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With a target as big as SWIFT, you’d expect them to be prepared for breaches originating from within trusted banks
May 30, 2016

LinkedIn: Oops. Did we say you weren’t affected by that breach back in 2012?

If this sounds like old news, it actually is, but with a slight twist that you should think about. In 2012, LinkedIn was hacked, and password data for millions of the social network’s users was exposed. At the time, LinkedIn assessed the situation and made a public disclosure, as well as forcing millions of affected users to reset their passwords. However, they seem to have made an error in determining which accounts were actually at risk.

If this sounds like old news, it actually is, but with a slight twist that you should think about. In 2012, LinkedIn was hacked, and password data for millions of the social network’s users was exposed. At the time, LinkedIn assessed the situation and made a public disclosure, as well as forcing millions of affected users to reset their passwords. However, they seem to have made an error in determining which accounts were actually at risk.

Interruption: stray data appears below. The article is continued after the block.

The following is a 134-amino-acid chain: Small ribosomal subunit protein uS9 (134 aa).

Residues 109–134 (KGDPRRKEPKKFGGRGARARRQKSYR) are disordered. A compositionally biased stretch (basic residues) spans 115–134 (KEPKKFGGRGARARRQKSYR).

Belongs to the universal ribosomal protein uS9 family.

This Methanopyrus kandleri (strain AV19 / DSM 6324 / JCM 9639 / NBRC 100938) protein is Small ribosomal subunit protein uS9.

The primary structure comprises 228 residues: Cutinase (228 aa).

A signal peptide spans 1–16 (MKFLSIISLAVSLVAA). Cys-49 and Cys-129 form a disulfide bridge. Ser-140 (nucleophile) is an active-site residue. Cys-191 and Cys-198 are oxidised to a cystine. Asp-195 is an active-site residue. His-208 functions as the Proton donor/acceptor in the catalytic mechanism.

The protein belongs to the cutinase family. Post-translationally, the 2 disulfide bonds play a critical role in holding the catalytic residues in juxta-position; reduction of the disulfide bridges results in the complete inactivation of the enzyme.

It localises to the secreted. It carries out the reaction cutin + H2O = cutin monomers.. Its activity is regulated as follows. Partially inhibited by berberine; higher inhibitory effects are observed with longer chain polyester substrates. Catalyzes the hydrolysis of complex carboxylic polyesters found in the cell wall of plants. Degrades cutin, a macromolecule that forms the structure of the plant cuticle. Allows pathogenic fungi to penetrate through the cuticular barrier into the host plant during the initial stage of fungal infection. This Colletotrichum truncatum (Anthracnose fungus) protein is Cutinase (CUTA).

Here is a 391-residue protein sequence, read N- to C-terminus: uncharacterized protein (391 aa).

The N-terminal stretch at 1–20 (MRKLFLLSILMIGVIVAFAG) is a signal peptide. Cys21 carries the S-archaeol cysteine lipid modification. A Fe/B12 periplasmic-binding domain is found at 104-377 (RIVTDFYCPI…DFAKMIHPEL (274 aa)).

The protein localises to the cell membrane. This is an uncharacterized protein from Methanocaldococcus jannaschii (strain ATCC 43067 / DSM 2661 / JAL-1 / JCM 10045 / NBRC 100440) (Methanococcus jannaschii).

It turns out that many more users’ passwords could be discovered for accounts accessed by attackers during the 2012 breach than LinkedIn had originally indicated. So, anyone who believed that their account was not affected as a result of LinkedIn’s disclosure may have been at much greater risk of having their account hacked.

In the end, if you didn’t change your LinkedIn password after the initial breach, then it’s a very good idea to do it NOW, although it may have already been hacked at some point in the past 4 years. But, better late than never, right?

Tip for Any Data Breach Notifications

The lesson we can take away from this is that, if a service or website you use announces it’s been hacked, it’s always a good idea to change your password as soon as possible. The company could be wrong in assessing exactly which accounts were affected, so you’re better off assuming the worst case.

Brian Krebs has a good article on this situation, and points out that LinkedIn is making the same mistake this time around, by only forcing a subset of its user base to reset their passwords. Doh!

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